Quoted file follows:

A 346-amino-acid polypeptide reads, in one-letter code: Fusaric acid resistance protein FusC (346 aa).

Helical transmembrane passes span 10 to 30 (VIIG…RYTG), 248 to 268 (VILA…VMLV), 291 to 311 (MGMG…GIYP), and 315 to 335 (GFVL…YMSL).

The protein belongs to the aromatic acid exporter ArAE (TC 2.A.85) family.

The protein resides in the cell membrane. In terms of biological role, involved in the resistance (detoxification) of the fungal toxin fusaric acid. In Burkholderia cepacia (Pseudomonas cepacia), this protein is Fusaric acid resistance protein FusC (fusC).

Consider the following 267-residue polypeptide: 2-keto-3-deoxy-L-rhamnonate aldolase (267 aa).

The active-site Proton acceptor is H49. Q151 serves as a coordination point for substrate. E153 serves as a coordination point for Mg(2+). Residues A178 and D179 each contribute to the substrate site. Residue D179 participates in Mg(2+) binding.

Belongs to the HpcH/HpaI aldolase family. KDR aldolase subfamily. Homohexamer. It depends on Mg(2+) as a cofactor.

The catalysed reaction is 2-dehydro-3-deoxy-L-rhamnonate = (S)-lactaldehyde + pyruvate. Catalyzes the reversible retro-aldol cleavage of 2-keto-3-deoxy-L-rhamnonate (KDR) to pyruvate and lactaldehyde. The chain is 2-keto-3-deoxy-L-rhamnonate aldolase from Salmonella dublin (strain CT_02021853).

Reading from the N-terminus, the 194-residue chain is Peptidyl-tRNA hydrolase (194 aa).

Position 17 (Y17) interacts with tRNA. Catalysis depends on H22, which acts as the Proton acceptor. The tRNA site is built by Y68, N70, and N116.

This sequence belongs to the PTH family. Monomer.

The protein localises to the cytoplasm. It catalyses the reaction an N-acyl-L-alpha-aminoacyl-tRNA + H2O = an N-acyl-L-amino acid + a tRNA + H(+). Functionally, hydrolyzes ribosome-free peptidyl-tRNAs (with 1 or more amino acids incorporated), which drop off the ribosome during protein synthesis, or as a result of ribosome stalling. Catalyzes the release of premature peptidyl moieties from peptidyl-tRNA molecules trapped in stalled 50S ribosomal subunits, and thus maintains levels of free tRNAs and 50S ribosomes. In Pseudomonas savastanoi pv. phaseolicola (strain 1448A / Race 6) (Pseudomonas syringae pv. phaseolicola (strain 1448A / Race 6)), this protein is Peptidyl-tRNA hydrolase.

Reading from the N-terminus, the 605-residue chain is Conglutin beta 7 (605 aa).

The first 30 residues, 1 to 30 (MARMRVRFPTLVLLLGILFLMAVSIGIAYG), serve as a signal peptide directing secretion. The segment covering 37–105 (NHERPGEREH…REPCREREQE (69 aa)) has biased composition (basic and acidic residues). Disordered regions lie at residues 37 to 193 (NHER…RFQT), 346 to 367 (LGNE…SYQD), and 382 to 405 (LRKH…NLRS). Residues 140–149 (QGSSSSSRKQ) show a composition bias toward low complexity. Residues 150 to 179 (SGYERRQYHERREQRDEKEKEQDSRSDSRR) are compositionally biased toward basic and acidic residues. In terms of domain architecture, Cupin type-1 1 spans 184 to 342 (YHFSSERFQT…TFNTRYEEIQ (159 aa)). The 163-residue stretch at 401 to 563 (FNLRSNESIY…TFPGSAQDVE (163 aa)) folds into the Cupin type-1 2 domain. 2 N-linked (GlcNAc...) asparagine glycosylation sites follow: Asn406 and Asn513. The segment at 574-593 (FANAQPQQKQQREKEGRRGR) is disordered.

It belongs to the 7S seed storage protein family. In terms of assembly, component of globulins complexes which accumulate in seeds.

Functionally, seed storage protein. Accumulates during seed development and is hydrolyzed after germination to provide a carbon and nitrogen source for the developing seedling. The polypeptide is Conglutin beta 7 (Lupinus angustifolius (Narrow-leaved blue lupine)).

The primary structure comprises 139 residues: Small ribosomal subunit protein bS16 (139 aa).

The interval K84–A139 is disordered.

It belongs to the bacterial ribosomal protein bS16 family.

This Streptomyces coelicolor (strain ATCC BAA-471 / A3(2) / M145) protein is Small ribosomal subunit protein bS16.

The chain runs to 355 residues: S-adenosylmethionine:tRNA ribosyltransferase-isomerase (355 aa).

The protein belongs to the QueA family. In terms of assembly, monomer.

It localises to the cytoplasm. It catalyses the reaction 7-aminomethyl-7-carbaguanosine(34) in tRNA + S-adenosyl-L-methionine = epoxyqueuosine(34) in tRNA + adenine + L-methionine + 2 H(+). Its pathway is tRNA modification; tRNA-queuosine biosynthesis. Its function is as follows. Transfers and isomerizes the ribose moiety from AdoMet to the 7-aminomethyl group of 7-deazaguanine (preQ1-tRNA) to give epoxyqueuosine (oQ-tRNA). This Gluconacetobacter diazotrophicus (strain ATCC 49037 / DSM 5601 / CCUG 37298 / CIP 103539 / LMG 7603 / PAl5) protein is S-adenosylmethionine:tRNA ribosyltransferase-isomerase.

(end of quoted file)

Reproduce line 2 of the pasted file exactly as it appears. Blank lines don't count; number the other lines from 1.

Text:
Helical transmembrane passes span 10 to 30 (VIIG…RYTG), 248 to 268 (VILA…VMLV), 291 to 311 (MGMG…GIYP), and 315 to 335 (GFVL…YMSL).